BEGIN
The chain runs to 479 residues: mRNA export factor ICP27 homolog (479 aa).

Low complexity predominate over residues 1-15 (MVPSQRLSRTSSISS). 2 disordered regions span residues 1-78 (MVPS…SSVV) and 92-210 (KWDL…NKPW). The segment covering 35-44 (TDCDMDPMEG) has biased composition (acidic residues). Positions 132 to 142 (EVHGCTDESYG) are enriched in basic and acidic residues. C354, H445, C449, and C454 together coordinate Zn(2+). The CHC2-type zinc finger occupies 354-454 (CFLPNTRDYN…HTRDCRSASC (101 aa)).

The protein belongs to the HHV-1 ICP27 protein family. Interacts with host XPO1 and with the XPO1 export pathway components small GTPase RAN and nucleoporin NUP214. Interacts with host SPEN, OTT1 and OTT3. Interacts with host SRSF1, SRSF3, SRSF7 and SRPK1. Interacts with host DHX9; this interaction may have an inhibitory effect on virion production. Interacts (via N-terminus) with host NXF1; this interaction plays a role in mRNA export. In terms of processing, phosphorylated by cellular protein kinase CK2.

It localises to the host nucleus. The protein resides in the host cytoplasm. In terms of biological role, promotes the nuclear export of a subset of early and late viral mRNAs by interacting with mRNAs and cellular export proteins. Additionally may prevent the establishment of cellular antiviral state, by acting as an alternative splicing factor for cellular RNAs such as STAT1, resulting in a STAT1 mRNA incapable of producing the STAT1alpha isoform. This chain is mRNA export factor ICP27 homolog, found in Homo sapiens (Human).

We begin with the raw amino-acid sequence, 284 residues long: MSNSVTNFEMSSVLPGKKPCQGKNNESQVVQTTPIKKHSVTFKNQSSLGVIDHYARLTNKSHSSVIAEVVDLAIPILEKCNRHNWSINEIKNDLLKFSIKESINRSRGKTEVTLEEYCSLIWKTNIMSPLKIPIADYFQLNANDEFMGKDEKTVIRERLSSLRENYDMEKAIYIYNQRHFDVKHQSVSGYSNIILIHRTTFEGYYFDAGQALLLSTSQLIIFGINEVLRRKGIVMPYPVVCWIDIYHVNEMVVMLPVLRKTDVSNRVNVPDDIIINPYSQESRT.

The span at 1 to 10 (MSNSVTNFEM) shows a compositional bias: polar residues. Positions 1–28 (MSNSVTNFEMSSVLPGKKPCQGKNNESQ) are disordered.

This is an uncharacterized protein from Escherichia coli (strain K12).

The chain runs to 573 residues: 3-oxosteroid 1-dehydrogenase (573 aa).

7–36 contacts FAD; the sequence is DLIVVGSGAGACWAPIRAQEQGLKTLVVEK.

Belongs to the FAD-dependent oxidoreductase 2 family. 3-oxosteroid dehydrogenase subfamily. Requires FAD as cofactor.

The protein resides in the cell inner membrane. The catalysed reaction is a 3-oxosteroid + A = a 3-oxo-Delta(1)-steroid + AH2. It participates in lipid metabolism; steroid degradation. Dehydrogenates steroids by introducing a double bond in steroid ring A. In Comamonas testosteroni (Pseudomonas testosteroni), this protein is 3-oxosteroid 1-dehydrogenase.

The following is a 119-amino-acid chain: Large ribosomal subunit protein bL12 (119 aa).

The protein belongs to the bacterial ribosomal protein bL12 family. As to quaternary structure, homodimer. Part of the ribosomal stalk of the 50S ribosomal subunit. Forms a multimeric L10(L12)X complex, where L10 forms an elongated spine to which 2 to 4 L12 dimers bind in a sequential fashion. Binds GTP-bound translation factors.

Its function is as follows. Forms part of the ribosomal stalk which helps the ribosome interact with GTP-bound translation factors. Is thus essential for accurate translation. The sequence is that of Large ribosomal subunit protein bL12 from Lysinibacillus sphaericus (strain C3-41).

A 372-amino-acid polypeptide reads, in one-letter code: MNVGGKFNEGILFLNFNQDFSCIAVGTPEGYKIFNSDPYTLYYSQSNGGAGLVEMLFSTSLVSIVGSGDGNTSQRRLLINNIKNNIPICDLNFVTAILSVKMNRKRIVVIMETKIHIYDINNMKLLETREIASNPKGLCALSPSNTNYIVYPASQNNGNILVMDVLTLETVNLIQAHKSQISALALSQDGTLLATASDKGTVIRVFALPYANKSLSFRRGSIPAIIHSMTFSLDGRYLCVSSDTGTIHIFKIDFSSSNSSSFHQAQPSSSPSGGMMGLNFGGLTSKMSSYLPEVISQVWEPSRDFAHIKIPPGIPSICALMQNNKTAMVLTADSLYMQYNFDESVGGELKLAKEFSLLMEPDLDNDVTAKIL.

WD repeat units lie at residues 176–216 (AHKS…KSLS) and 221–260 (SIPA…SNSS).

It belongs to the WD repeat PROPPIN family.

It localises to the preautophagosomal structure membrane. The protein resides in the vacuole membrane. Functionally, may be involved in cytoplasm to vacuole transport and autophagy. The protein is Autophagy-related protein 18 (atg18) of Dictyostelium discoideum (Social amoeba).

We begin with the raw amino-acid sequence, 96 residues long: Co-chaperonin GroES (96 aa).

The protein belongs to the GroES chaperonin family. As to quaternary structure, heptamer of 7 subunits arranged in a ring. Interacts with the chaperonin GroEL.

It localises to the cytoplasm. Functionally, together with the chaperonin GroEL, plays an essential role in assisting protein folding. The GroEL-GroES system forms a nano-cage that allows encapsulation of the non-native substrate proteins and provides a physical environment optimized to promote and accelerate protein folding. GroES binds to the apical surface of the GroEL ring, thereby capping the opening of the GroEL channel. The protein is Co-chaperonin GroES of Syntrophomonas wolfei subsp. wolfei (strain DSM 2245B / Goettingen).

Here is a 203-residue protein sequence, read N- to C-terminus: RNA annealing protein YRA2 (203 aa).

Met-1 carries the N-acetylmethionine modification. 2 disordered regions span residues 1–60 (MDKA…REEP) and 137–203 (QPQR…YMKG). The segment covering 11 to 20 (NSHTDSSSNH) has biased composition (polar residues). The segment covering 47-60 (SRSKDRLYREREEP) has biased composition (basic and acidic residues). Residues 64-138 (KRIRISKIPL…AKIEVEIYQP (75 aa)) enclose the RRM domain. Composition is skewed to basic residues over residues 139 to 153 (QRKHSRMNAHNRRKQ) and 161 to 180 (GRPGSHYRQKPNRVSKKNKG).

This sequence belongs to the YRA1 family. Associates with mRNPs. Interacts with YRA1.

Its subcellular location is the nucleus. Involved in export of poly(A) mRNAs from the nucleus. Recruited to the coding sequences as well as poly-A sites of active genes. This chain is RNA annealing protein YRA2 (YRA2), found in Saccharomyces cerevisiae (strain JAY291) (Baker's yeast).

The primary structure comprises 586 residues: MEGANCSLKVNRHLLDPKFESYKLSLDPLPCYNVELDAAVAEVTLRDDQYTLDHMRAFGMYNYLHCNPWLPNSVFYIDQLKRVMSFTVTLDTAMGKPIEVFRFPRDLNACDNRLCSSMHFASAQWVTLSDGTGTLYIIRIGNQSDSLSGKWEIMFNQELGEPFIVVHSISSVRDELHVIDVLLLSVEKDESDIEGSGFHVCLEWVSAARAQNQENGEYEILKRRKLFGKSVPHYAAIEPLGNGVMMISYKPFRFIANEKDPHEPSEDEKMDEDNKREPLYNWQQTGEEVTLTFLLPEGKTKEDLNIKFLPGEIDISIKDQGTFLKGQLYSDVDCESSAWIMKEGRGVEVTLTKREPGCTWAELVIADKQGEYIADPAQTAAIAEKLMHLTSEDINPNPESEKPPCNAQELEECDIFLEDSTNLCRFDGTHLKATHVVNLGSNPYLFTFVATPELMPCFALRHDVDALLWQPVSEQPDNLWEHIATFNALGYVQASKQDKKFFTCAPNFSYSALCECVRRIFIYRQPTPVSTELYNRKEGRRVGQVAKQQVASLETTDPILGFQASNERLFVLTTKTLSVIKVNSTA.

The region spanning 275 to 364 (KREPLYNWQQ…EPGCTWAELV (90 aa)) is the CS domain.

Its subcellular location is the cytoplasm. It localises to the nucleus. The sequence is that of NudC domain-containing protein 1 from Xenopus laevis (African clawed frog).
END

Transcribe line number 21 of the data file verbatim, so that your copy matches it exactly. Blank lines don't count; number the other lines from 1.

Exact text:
It localises to the cytoplasm. Functionally, together with the chaperonin GroEL, plays an essential role in assisting protein folding. The GroEL-GroES system forms a nano-cage that allows encapsulation of the non-native substrate proteins and provides a physical environment optimized to promote and accelerate protein folding. GroES binds to the apical surface of the GroEL ring, thereby capping the opening of the GroEL channel. The protein is Co-chaperonin GroES of Syntrophomonas wolfei subsp. wolfei (strain DSM 2245B / Goettingen).